Featured Work - Residential
Shop + Studio
The owners desired a place for his and her projects, and we oriented the structure to help screen the apartment building at the back of their yard. Generous windows provide natural light for workspace and seedlings.
Dining Room Addition
When the owners, fabulous cooks who love to host dinner parties, asked me to design a screened porch off their dining room, I suggested that they could expand their compact dining room instead. We doubled the size of the original dining room and added a gas fireplace flanked by windows with custom cabinets below to provide a more ample setting for their memorable dinners and an inviting place to settle in with a book.
The screened porch, complete with a “haint blue” ceiling at the owner’s request, opens from the dining room and extends the living space into the garden. It evokes memories of the large screened porch that the family enjoyed from their years living in Indonesia.
Addition + Renovation
By raising the ridge of this modest 1922 bungalow four feet and adding front and rear dormers, this addition and renovation tucks three bedrooms, a bathroom, a large linen closet, and mechanical space below the roof while maintaining the scale and appearance of a bungalow. The tricky decision was where to add the stair to the new second floor. By using one of the bedrooms and breaking through the closets separating it from the front sitting room, we created a light-filled stair hall that links the two floors. A coat closet flanks the opening on one side, while custom bookshelves and drawers line the facing side. Upstairs in the master bedroom, a twelve-foot wide expanse of south-facing windows opens to nature with a view of the garden and its lofty tree canopy.
This 1,700 square foot apartment faces south, with arresting views of the Potomac River through floor-to-ceiling windows and doors. Its full renovation required working within constraints of the 1970s building’s plumbing and electrical risers and unforgiving concrete structure. While the living and dining areas are very bright, the interior galley kitchen was quite dark with just a modest window into the hallway. A freestanding coat closet separated the foyer from the dining room but also blocked the view from the front door. We removed the closet and through selective demolition, opened one corner of the kitchen from the countertop to the ceiling to connect it visually to the expansive living room. The owner favored red ceramic tile for the kitchen backsplash, which further brightens that room, and she can enjoy the view from her kitchen.
Since the owners were downsizing, our design solution also had to maximize storage capacity. In addition to providing five custom closets, we designed a built-in cabinet in the dining room. Its central mirrored section, which can serve as a sideboard, features drawers and display shelving, while the flanking cabinets provide ample storage.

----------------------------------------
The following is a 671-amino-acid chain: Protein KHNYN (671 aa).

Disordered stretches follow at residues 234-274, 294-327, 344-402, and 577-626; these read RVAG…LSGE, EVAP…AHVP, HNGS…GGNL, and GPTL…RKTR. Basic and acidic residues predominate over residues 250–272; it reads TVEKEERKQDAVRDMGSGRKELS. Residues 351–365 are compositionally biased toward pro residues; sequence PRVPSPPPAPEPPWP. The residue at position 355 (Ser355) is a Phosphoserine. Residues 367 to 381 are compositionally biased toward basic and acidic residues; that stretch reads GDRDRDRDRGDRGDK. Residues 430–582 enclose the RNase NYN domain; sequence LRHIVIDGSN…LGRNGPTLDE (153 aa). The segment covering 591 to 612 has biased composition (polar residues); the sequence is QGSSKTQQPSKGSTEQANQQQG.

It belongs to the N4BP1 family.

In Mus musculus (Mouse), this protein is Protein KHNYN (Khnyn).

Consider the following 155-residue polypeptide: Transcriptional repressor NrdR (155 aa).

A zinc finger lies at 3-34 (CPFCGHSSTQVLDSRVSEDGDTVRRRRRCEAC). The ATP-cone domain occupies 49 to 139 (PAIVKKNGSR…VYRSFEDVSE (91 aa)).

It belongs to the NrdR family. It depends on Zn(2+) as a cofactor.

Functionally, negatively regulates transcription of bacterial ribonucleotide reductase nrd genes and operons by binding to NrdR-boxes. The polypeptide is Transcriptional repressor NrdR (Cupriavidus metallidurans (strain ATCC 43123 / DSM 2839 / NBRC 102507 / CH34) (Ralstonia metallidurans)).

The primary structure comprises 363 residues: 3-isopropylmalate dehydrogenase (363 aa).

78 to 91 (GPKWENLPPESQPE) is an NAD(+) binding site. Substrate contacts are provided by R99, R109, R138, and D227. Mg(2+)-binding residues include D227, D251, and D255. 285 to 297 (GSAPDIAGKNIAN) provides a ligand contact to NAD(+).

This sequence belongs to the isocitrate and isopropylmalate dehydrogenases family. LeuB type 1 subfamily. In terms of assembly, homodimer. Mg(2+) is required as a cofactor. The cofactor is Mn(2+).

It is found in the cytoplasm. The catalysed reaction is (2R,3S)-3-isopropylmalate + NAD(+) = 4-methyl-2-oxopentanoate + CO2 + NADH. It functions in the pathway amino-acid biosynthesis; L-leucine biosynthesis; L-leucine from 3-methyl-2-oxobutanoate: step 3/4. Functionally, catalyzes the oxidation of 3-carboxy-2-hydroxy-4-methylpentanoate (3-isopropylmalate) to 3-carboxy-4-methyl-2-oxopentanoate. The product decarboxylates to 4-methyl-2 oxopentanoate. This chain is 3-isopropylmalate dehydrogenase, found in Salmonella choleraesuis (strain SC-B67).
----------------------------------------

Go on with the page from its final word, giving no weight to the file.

The existing textured ceiling contained traces of asbestos. By using drywall on channels to lower it by just two inches, we were able to provide smooth ceilings with recessed slim LED downlights, ceiling fans, and a shade pocket at the window wall.
Chevy Chase, DC
The owners wished to replace their half-century old galley kitchen that measured only nine feet across by ten feet long and often held the family of four at the same time. Its narrow entrance off a small hall was matched at the other end by a door to a small mudroom. After studying the option of creating a kitchen in the nearby great room, we decided to demolish the non-structural partitions that separated the kitchen from the dining room and the adjacent hall. We added an island with seating along one side and enlarged both the kitchen window and the opening to the great room from the former hall. These moves bring additional natural light into the kitchen, most significantly from the south and west-facing dining room windows, and greatly improve circulation on the first floor. In order to accommodate the duct riser and pipes between the kitchen and the bathroom above, we furred out the north wall, taking the opportunity to insulate that exterior wall. We also converted the mudroom into a functioning pantry. By carefully matching the color of the new floor in the kitchen and great room to that of the refinished rosewood floor in the existing dining room, we reinforced the seamless transition among those formerly distinct spaces. One key decision, to take down the walls defining the kitchen, sparked a repurposing of the public rooms of this 1941 house. The existing dining room has become the new family room, while the great room now serves as the living room. The old, rarely used living room has found renewed purpose as the dining room.
Featured Work - Competition Entry
THE CONTRABANDS AND FREEDMEN’S CEMETERY MEMORIAL COMPETITION
With Michael Marshall, Margaret Adams Parker, and Edie April
A team of two architects, a sculptor, and a horticulturist joined together to submit “In Remembrance of Those Forgotten” for the international competition to honor the more than 1,800 Contrabands and Freedmen buried on the three acre site. Our design, selected as one of six finalists from over 200 submissions, proposed a sacred precinct in which a powerful bronze sculpture by Margaret Adams Parker entitled “Grief” stands at the focus of the two entrances to the memorial. The design includes interpretive panels that illuminate the site’s history and highlight the courage and perseverance of the Contrabands and Freedmen. The opposing granite walls record their names, while flat marble squares mark their gravesites. Shade trees, in planters with seating, offer shelter from the sun and the opportunity to linger and contemplate the stories enshrined in this sacred place. Our intention was to establish a significant destination between Alexandria’s Freedom House Museum and the Slave Quarters at Mt. Vernon.